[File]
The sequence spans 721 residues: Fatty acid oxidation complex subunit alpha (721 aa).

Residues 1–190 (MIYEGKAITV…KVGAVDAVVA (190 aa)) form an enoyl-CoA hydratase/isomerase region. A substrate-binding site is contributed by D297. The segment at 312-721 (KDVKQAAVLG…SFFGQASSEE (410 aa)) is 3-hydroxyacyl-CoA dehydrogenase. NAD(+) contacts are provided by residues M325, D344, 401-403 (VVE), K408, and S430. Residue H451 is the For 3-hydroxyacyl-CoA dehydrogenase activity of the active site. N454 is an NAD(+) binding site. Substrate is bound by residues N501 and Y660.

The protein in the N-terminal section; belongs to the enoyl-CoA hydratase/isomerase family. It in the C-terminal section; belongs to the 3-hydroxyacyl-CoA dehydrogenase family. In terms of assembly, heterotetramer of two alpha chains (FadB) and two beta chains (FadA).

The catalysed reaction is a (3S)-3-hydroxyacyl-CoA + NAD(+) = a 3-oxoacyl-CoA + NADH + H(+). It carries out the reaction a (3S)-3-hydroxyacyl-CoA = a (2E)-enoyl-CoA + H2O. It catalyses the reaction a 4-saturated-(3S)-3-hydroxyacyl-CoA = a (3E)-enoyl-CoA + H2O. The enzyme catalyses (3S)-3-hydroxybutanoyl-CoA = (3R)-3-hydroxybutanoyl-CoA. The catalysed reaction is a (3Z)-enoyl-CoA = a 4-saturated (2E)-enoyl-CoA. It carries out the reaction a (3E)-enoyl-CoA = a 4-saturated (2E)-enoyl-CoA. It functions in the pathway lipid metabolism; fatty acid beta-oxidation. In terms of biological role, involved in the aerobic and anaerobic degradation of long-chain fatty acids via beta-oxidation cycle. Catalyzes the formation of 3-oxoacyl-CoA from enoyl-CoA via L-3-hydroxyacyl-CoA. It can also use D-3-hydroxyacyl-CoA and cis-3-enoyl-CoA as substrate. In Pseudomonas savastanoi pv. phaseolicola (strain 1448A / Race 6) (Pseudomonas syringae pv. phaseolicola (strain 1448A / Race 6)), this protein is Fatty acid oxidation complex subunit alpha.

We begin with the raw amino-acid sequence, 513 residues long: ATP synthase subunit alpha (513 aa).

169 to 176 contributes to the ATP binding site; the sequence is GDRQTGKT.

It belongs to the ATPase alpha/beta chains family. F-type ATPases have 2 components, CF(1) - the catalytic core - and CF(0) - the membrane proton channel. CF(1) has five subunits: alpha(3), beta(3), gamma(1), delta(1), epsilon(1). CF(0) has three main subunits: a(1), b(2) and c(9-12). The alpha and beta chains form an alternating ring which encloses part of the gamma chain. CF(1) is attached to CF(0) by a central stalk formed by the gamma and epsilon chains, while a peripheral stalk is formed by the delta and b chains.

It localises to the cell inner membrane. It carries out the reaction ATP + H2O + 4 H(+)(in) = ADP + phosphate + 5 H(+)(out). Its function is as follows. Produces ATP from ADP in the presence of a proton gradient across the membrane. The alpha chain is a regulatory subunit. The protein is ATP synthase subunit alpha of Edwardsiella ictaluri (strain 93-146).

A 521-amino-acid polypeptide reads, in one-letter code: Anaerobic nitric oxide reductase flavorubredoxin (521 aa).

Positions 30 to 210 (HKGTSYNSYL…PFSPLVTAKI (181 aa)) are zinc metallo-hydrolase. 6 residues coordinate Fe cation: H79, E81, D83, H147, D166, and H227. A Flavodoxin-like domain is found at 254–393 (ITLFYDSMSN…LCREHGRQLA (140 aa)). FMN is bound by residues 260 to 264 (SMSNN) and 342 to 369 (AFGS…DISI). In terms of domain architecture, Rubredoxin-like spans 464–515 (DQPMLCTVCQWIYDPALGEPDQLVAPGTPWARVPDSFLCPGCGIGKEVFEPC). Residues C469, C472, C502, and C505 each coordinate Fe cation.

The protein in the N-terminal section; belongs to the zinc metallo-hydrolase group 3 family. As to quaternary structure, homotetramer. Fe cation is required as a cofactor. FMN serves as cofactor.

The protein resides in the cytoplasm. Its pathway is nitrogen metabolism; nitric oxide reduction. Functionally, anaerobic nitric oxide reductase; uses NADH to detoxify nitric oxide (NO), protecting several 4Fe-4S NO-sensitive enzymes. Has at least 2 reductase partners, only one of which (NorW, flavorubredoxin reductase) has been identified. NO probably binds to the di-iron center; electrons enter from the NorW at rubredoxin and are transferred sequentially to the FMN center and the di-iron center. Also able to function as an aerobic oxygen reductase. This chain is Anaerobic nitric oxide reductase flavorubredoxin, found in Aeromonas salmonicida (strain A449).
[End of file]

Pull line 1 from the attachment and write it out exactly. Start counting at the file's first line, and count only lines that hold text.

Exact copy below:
The sequence spans 721 residues: Fatty acid oxidation complex subunit alpha (721 aa).